Discussion starters

Here are some suggestions for exploring and debating how you can take seriously your own and other people's lay ministry.

We'll be delighted to include other discussion starters. Email manifesto@parishandpeople.org.uk

Steve Kinnersly suggests this 'thought experiment':

A 'thought experiment' can be a good way of getting to the bottom of a problem. So here's one about the church.

Imagine you wake up one Sunday morning to find that all the clergy from all denominations have disappeared. Would God's church still exist? Why?

Now imagine that instead of all the clergy having disappeared, all lay Christians had disappeared, leaving just the clergy. Would God's church now still exist? Why? 

The answers seem to me to have some relevance to the issues tackled by the Manifesto.

Some revealing questions

These four questions were first addressed to a Diocesan Synod. They were subsequently asked at a Methodist District Synod and in several other contexts. The results were amazingly similar in all cases. Try this exercise in your local church.

1. In your individual capacity and outside the context of the church service on Sunday, hands up all of you who are involved in some kind of activity which brings hope to others. Not surprisingly, almost everyone put up their hand.
2. Hands up if you are doing it because your local church planned it or organises it. Rather more surprisingly, very few hands were raised.
3. Hands up if you are doing it with colleagues. Roughly half of those present raised their hand.
4. Among those colleagues, hands up if the people you are doing it with include people from other Christian traditions. Almost all these hands remained in the air.

Here was evidence that around 50% of our most institutionally active church people (lay and ordained) were happily engaged with others in the ministry of the whole People of God – outside what was being organised and planned by the local church.

A fifth question might have revealed how much this ministry was also shared with others of goodwill - people touched by God whether they knew it or not.

God is at work through communities of Christians exercising ministry without needing to be sponsored or supervised by denominational authorities. We ignore what God is doing at our peril!

Thirsty for God

John Cole's recent booklet, published by Parish & People, asks where people - inside and outside the church - find their spiritual wells.

Over the years he has almost invariably been told of contexts other than the Sunday worship of the congregation.

Many people described their most spiritually enriching experience linked to being part of a small group doing something worthwhile in the wider community.

As yourself the question first, and compare your own response with that of two correspondents - who analysed their own shared experience like this:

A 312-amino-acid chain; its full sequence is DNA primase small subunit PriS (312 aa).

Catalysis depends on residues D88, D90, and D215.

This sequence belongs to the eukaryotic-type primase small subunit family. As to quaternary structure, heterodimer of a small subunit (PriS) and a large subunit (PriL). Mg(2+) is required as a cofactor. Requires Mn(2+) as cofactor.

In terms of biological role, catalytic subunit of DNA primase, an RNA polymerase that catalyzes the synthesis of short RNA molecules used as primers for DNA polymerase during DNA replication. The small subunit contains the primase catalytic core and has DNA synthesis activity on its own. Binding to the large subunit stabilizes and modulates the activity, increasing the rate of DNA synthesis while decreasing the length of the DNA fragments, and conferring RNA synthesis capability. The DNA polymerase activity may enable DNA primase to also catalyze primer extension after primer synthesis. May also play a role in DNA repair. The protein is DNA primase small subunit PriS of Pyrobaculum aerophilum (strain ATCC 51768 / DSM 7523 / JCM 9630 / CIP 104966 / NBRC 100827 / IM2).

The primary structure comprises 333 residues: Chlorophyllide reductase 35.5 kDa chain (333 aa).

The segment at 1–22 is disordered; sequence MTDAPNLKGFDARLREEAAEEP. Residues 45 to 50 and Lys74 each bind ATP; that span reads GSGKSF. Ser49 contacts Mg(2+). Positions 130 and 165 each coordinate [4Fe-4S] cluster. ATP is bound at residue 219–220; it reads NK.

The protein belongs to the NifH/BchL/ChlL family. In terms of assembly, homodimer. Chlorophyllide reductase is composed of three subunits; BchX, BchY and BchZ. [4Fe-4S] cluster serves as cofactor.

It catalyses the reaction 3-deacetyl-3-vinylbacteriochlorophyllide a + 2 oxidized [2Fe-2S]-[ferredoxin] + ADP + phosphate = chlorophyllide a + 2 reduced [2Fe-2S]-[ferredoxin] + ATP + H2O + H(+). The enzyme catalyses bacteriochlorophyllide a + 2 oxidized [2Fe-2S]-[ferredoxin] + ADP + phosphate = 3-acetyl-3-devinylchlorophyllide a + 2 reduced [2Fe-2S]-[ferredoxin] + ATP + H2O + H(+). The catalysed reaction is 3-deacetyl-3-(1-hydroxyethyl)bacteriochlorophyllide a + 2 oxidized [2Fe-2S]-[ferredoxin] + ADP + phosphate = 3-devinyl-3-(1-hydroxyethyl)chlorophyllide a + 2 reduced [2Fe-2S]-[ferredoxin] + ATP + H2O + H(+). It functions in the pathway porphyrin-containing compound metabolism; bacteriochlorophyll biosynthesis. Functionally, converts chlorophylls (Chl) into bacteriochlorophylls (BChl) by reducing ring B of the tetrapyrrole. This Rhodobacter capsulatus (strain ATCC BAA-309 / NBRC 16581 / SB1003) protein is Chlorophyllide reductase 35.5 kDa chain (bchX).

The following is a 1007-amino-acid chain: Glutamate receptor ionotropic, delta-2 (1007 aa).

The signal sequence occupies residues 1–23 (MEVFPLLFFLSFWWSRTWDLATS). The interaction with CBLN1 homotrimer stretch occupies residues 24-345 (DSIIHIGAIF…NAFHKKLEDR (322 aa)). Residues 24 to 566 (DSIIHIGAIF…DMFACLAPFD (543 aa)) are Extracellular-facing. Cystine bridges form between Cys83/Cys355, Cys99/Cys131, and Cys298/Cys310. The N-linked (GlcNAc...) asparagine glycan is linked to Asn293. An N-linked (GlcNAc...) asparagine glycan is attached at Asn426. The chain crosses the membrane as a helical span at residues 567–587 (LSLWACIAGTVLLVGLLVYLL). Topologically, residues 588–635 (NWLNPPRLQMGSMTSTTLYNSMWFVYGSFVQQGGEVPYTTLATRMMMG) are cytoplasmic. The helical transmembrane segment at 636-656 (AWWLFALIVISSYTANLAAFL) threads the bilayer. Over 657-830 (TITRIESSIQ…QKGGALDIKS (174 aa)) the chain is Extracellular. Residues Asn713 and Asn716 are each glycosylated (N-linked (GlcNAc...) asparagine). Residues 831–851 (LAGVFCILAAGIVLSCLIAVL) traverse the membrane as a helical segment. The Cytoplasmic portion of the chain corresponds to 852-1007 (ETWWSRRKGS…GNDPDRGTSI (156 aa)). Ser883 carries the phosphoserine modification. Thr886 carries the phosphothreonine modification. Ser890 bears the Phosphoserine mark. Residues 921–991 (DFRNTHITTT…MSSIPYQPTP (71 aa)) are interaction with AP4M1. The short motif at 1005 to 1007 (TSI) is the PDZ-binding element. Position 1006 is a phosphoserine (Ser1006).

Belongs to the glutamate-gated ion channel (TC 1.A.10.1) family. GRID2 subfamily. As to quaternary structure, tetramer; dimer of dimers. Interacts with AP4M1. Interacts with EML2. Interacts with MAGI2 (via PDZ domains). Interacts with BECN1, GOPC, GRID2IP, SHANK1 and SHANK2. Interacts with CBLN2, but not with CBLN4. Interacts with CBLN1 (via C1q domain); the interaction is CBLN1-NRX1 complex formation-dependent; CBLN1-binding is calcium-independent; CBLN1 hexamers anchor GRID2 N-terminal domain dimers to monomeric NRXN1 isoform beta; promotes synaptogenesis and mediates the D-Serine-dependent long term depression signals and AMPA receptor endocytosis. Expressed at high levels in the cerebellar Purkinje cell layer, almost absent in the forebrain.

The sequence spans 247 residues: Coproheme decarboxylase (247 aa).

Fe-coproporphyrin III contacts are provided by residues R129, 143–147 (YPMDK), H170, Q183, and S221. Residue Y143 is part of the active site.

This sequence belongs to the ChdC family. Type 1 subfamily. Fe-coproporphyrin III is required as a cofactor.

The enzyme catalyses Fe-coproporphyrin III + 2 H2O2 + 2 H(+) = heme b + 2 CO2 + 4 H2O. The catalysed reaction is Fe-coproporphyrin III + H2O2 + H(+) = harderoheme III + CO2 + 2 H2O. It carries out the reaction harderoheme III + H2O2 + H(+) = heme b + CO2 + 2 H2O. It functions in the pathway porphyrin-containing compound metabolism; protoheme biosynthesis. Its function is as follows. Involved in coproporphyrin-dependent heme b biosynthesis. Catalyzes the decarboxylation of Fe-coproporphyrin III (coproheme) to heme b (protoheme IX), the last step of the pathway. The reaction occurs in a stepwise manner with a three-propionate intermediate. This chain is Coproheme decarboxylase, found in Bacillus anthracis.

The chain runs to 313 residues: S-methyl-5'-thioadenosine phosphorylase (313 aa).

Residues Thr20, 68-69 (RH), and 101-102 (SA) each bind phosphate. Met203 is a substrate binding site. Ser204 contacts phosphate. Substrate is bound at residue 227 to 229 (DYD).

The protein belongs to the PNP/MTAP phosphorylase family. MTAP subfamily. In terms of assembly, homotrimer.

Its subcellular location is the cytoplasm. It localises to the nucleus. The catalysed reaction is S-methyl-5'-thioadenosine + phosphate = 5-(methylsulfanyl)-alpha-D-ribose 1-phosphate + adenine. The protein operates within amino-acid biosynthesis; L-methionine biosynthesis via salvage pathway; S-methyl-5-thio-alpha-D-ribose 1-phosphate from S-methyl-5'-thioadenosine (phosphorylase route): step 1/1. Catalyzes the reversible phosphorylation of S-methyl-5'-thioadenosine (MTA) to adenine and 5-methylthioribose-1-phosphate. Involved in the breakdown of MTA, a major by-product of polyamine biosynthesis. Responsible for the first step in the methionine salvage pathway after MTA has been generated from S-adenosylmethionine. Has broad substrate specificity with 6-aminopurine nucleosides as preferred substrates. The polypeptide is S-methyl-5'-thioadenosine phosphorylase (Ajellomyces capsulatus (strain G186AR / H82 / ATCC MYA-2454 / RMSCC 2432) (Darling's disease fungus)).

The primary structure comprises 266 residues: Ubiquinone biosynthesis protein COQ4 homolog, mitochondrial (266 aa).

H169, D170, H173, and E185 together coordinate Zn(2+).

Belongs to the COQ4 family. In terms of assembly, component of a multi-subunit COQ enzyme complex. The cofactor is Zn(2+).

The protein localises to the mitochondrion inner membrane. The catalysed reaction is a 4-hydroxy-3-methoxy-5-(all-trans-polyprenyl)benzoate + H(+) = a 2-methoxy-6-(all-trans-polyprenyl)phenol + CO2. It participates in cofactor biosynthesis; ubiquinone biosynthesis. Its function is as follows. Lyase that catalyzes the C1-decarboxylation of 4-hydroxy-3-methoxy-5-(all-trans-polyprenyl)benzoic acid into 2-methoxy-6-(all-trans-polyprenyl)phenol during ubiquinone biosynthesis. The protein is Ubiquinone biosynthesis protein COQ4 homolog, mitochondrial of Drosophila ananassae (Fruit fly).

We wondered whether we could identify communities or groups in which we have been (or continue to be) members? The answer was encouraging – we could indeed identify such groups; at least six of them over recent years. We then spent some time trying to see if there were common characteristics. 

Each of ‘our’ groups/communities has (or had) members who:

(i)            are Christians representing more than one denomination and/or tradition;

(ii)           are highly committed to a clear and well-defined aim related to an aspect(s) of living in communion with God, with one another, and with the whole of the created order. The aim of the ‘group’ also related to a current and significant human need.

(iii)          share times of prayer, meals and time-out together to develop fellowship and a sense of community;

(iv)         are willing and able to allocate time to the work of the group;

(v)          are supported by funds from ‘outside’ the group and/or from members’ own resources

(vi)         live either fairly close to one other and visit ‘the group’ frequently or live many miles apart and who attend ‘regular residentials’ at an appropriately resourced venue;   

(vii)        play their part in co-ordinating ‘the group’;

(viii)       maintain live and, when appropriate, e-mail/letter/telephone communication with each other 

The ‘group or community’ is also

(a)          a community which provides its own worship sessions or one whose members belong to a church separate from ‘the group’. 

(b)          well led by a committed person (or more frequently by more than one person) who has the time and is well informed of the issues involved; 

(c)           a community of learners seeking to be part of the mission Dei;

(d)          composed of women and men and has a spread of age groups;

(e)          committed to bringing about appropriate change;

(f)           committed to writing articles and/or books and/or reports and/or notes of meetings and, where appropriate, attempting to publish them. 

Perhaps the most important characteristic is that we do not feel ‘alone’ when participating in one of’ ‘our’ groups. When working in such a group we feel that we are involved in a vision which has its roots in God, in scripture, in published literature and in experience.

Probably the only distinctive feature on this list, revealing the special gifts and concerns of our correspondents, is the commitment to write up and publish the group's work.  

How many of the other characteristics can you recognise in the contexts where you find your own spiritual wells?